Index of content:
Volume 33, Issue 3, 01 March 1962
33(1962); http://dx.doi.org/10.1063/1.1777165View Description Hide Description
Infrared absorption for p‐type degenerate GaAs is studied at room temperature for various hole concentrations. At high absorption coefficients, a Burstein‐like shift is observed for samples doped above 1019/cm3; this shift is interpreted as a decrease in the valence band electron population. A direct transition analysis was made on 1017/cm3material, yielding an energy gap of 1.39±0.02 ev. The free carrier absorption was extrapolated to shorter wavelengths and subtracted from the data. The resulting absorption edges extend to energies beyond the fundamental edge and reveal the presence of an added absorption mechanism.
33(1962); http://dx.doi.org/10.1063/1.1777166View Description Hide Description
Attempts were made to observe a work function variation with thickness of thin gold,platinum, and silverfilms. The films were vacuum deposited onto fused silica substrates at pressures of about 10−8 torr. The vibrating capacitor method was used to measure the contact potential difference between the films and a platinum reference surface as a function of filmresistance. The measurements were carried out at pressures of 10−8−10−10 torr. The contact potential difference was found to be independent of filmresistance in the range of 5 ohms/sq to 108 ohms/sq.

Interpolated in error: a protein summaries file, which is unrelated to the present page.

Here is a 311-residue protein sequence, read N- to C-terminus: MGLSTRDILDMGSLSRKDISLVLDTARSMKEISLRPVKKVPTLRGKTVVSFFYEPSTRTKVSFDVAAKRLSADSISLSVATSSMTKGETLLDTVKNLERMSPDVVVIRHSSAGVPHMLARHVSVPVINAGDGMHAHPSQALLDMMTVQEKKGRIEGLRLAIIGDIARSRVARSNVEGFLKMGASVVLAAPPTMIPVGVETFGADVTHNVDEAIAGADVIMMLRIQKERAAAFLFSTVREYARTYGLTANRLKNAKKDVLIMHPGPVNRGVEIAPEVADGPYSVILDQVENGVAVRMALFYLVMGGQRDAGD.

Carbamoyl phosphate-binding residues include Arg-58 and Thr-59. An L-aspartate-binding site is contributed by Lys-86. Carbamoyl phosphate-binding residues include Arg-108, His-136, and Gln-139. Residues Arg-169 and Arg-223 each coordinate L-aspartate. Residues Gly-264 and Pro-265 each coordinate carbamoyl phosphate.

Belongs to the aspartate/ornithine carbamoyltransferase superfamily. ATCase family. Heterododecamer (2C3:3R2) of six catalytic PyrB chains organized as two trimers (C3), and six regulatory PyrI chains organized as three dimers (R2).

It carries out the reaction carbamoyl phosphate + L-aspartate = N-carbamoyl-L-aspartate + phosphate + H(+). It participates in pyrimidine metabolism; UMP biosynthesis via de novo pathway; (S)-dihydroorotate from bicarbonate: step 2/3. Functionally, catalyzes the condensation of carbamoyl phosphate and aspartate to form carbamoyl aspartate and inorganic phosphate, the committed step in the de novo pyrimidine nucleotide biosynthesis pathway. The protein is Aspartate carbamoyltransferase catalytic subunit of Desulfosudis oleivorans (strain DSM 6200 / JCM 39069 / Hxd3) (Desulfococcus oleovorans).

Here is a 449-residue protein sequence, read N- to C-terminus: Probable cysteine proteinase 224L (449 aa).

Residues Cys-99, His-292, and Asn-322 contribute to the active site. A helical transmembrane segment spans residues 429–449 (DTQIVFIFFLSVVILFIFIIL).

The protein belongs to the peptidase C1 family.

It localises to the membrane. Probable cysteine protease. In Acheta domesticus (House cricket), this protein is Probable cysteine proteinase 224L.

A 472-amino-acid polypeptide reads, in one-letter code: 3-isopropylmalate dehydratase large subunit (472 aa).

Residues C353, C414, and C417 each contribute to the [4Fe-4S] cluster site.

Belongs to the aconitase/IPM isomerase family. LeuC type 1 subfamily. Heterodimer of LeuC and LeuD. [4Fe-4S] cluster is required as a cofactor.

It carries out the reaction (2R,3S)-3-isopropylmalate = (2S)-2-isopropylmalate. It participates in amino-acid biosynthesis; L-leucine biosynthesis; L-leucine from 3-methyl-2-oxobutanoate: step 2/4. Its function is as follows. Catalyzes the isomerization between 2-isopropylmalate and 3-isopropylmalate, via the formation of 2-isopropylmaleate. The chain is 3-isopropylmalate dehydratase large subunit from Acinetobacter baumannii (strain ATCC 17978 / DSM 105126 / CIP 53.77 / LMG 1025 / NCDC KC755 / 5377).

33(1962); http://dx.doi.org/10.1063/1.1777167View Description Hide Description
A new technique using ``amorphous'' boron as a pressure vessel yields satisfactory Debye—Scherrer patterns for substances subjected to quasi‐hydrostatic pressures ranging up to at least 150 kbar. The pressure attained depends on sample size and its compressibility. In general, the pressure attained is higher for the more incompressible substances. The following substances have been used to test the apparatus: Fe, NaCl, KCl, AgCl, CaCO3, and NaNO3. Evidence for polymorphic transitions was found for all substances except NaCl. The changes in lattice spacings and the observed transformations are consistent with the transition pressures and volume decrements determined by Bridgman or by shock‐wave experiments in the case of Fe. The high‐pressure structures are tentatively identified.
33(1962); http://dx.doi.org/10.1063/1.1777168View Description Hide Description